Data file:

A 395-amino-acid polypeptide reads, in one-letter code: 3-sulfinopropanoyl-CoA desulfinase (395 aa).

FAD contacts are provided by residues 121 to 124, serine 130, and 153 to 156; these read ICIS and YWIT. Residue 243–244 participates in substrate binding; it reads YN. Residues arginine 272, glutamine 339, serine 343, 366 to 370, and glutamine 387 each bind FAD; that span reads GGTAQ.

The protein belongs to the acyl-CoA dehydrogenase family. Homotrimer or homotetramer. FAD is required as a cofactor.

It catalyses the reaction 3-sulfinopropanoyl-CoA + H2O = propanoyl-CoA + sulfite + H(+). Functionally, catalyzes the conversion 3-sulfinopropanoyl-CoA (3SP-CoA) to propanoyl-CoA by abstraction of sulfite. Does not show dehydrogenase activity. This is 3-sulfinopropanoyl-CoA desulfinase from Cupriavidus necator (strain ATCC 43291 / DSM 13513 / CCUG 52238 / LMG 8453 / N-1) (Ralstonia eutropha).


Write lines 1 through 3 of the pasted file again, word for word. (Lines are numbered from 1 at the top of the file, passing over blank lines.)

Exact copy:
A 395-amino-acid polypeptide reads, in one-letter code: 3-sulfinopropanoyl-CoA desulfinase (395 aa).

FAD contacts are provided by residues 121 to 124, serine 130, and 153 to 156; these read ICIS and YWIT. Residue 243–244 participates in substrate binding; it reads YN. Residues arginine 272, glutamine 339, serine 343, 366 to 370, and glutamine 387 each bind FAD; that span reads GGTAQ.

The protein belongs to the acyl-CoA dehydrogenase family. Homotrimer or homotetramer. FAD is required as a cofactor.